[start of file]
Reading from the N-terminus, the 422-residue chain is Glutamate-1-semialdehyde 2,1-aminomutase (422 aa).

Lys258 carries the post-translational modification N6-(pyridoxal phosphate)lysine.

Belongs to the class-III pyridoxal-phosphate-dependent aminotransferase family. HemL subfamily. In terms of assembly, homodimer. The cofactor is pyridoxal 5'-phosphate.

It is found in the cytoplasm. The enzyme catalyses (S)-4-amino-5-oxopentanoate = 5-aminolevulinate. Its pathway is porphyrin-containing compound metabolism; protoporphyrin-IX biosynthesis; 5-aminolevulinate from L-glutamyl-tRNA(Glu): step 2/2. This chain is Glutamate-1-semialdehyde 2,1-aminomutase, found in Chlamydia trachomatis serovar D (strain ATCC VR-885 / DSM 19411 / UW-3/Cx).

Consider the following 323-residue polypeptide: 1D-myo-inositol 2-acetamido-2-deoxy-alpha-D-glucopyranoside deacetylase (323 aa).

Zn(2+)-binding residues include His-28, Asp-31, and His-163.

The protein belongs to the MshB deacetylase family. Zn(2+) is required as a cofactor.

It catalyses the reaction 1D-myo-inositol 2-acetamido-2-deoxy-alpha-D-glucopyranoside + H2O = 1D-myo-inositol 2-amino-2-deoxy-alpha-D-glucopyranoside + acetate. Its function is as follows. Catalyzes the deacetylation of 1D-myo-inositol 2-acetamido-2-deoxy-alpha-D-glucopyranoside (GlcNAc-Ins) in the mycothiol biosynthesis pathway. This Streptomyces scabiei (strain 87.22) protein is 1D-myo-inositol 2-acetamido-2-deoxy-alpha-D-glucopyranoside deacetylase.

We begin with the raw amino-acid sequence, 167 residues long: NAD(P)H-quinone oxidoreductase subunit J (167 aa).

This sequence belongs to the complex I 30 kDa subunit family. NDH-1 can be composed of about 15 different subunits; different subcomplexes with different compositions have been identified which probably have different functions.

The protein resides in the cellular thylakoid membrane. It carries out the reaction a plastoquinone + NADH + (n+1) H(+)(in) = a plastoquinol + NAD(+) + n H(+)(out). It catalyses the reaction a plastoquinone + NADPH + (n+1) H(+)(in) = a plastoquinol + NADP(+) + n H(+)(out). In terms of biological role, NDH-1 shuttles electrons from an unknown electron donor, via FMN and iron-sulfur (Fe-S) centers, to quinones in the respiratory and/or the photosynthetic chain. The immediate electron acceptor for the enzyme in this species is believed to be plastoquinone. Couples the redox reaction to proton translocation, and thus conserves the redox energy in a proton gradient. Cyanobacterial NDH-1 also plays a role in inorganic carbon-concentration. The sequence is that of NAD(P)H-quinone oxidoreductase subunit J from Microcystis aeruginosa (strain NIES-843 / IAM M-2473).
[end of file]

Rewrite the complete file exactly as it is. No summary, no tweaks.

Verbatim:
Reading from the N-terminus, the 422-residue chain is Glutamate-1-semialdehyde 2,1-aminomutase (422 aa).

Lys258 carries the post-translational modification N6-(pyridoxal phosphate)lysine.

Belongs to the class-III pyridoxal-phosphate-dependent aminotransferase family. HemL subfamily. In terms of assembly, homodimer. The cofactor is pyridoxal 5'-phosphate.

It is found in the cytoplasm. The enzyme catalyses (S)-4-amino-5-oxopentanoate = 5-aminolevulinate. Its pathway is porphyrin-containing compound metabolism; protoporphyrin-IX biosynthesis; 5-aminolevulinate from L-glutamyl-tRNA(Glu): step 2/2. This chain is Glutamate-1-semialdehyde 2,1-aminomutase, found in Chlamydia trachomatis serovar D (strain ATCC VR-885 / DSM 19411 / UW-3/Cx).

Consider the following 323-residue polypeptide: 1D-myo-inositol 2-acetamido-2-deoxy-alpha-D-glucopyranoside deacetylase (323 aa).

Zn(2+)-binding residues include His-28, Asp-31, and His-163.

The protein belongs to the MshB deacetylase family. Zn(2+) is required as a cofactor.

It catalyses the reaction 1D-myo-inositol 2-acetamido-2-deoxy-alpha-D-glucopyranoside + H2O = 1D-myo-inositol 2-amino-2-deoxy-alpha-D-glucopyranoside + acetate. Its function is as follows. Catalyzes the deacetylation of 1D-myo-inositol 2-acetamido-2-deoxy-alpha-D-glucopyranoside (GlcNAc-Ins) in the mycothiol biosynthesis pathway. This Streptomyces scabiei (strain 87.22) protein is 1D-myo-inositol 2-acetamido-2-deoxy-alpha-D-glucopyranoside deacetylase.

We begin with the raw amino-acid sequence, 167 residues long: NAD(P)H-quinone oxidoreductase subunit J (167 aa).

This sequence belongs to the complex I 30 kDa subunit family. NDH-1 can be composed of about 15 different subunits; different subcomplexes with different compositions have been identified which probably have different functions.

The protein resides in the cellular thylakoid membrane. It carries out the reaction a plastoquinone + NADH + (n+1) H(+)(in) = a plastoquinol + NAD(+) + n H(+)(out). It catalyses the reaction a plastoquinone + NADPH + (n+1) H(+)(in) = a plastoquinol + NADP(+) + n H(+)(out). In terms of biological role, NDH-1 shuttles electrons from an unknown electron donor, via FMN and iron-sulfur (Fe-S) centers, to quinones in the respiratory and/or the photosynthetic chain. The immediate electron acceptor for the enzyme in this species is believed to be plastoquinone. Couples the redox reaction to proton translocation, and thus conserves the redox energy in a proton gradient. Cyanobacterial NDH-1 also plays a role in inorganic carbon-concentration. The sequence is that of NAD(P)H-quinone oxidoreductase subunit J from Microcystis aeruginosa (strain NIES-843 / IAM M-2473).